- The Washington Times - Friday, January 17, 2020

The Ninth Circuit Court of Appeals threw out Friday the “children’s climate lawsuit,” ruling that the effort to force the federal government to take action on climate policy falls under the purview of the legislative and executive branches, not the judiciary.

The 2-1 decision in Juliana v. United States found that the 21 youth plaintiffs lacked standing to sue, agreeing with a lower court that they had “concrete and particularized injuries” stemming from federal climate policy, but that “claimed injuries were not redressable by an Article III court.”

“There is much to recommend the adoption of a comprehensive scheme to decrease fossil fuel emissions and combat climate change, both as a policy matter in general and a matter of national survival in particular,” said the 64-page ruling. “But it is beyond the power of an Article III court to order, design, supervise, or implement the plaintiffs’ requested remedial plan.”

In addition, “As the opinions of their experts make plain, any effective plan would necessarily require a host of complex policy decisions entrusted, for better or worse, to the wisdom and discretion of the executive and legislative branches,” said the opinion by judges Mary H. Murguia and Andrew D. Hurwitz.

In her dissent, Judge Josephine L. Staton argued that “the mere fact that this suit cannot alone halt climate change does not mean that it presents no claim suitable for judicial resolution,” and took a shot at the Justice Department, which fought the lawsuit.



“Seeking to quash this suit, the government bluntly insists that it has the absolute and unreviewable power to destroy the Nation,” Judge Staton said.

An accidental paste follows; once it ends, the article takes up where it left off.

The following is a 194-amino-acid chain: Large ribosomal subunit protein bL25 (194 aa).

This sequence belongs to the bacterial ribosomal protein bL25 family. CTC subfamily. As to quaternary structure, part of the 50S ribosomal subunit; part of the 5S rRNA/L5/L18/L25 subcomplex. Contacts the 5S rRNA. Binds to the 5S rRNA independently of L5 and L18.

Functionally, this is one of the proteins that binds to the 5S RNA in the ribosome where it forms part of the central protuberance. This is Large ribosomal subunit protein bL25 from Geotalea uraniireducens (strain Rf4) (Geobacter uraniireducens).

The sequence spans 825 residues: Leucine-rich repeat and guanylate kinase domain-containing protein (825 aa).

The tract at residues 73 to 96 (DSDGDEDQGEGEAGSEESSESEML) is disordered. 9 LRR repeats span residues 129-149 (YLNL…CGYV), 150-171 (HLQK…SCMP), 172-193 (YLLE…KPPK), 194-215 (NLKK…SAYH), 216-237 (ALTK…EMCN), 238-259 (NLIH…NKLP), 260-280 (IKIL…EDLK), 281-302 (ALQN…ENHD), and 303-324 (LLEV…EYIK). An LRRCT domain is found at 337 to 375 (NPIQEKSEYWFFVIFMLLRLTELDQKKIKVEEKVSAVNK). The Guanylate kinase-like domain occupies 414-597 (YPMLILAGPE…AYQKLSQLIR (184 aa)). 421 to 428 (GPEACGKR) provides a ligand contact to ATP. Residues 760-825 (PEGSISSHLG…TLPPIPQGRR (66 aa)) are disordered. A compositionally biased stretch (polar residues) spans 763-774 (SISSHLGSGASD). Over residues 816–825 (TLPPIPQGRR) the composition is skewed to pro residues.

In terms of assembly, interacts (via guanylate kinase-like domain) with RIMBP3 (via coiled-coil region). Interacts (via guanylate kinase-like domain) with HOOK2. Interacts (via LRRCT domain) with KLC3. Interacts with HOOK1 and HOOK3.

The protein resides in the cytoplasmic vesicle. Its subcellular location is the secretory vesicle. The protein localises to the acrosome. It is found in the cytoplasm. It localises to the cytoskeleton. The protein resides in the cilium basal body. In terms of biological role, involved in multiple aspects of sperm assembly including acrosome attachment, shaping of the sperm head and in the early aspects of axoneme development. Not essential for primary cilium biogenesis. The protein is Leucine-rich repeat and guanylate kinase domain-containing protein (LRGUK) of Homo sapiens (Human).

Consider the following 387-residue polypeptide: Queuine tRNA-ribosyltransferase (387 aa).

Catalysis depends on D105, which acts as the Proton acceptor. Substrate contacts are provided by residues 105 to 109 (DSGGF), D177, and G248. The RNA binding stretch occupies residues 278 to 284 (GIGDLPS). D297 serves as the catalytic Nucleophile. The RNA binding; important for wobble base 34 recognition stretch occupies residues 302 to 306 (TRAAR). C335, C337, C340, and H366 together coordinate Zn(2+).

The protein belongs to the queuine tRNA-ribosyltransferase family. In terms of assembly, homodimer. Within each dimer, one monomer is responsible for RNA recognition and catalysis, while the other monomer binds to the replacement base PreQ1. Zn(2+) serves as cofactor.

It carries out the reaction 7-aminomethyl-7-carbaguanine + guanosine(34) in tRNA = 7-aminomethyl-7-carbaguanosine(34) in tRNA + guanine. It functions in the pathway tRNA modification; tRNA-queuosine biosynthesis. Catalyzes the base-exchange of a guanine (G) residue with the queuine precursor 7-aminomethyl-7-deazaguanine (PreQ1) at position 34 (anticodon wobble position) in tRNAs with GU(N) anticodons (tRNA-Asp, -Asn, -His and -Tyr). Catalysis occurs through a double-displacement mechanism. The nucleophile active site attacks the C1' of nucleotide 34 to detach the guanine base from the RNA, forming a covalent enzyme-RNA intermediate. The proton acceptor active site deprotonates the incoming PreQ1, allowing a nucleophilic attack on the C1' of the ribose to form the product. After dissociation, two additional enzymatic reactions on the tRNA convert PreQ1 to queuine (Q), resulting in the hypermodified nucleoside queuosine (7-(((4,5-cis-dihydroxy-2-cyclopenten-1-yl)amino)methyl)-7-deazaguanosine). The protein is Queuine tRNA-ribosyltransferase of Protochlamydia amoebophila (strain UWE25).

The lawsuit, filed in 2015 with the legal assistance of Our Children’s Trust in Eugene, Oregon, had survived longer than expected, defeating efforts by the Obama and Trump administrations to dismiss the case prior to the June 4 hearing before the Ninth Circuit.

Our Children’s Trust argued that the government “has violated the youngest generation’s constitutional rights to life, liberty, and property, as well as failed to protect essential public trust resources,” while the Justice Department countered that the plaintiffs claim “a previously unimagined constitutional right.”

The ruling comes as the second major legal defeats in as many months for climate activists. Last month, a judge ruled against New York Attorney General Letitia James in the high-profile “Exxon knew” case, rejecting arguments that ExxonMobil misled investors and consumers on climate change.

Julia Olson, chief legal counsel for Our Children’s Trust, said the plaintiffs would ask for the full court to review the decision, describing the case as “far from over.”

“This decision gives full unfettered authority to the legislative and executive branches of government to destroy our country, because we are dealing with a crisis that puts the very existence of our nation in peril,” said Kelsey Juliana, the 23-year-old named plaintiff, in a statement.

Competitive Enterprise Institute general counsel Sam Kazman applauded the result, saying that the lawsuit “would push the court far beyond its constitutional powers,” but that it was unfortunate that the court “summarized the scientific evidence on climate change in such apocalyptic terms.”

“The Department of Justice should have made clear that its failure to contest this evidence did not mean that the evidence was incontestable,” said Mr. Kazman. “Hopefully, future litigation on this issue will involve a more measured assessment of climate reality.”

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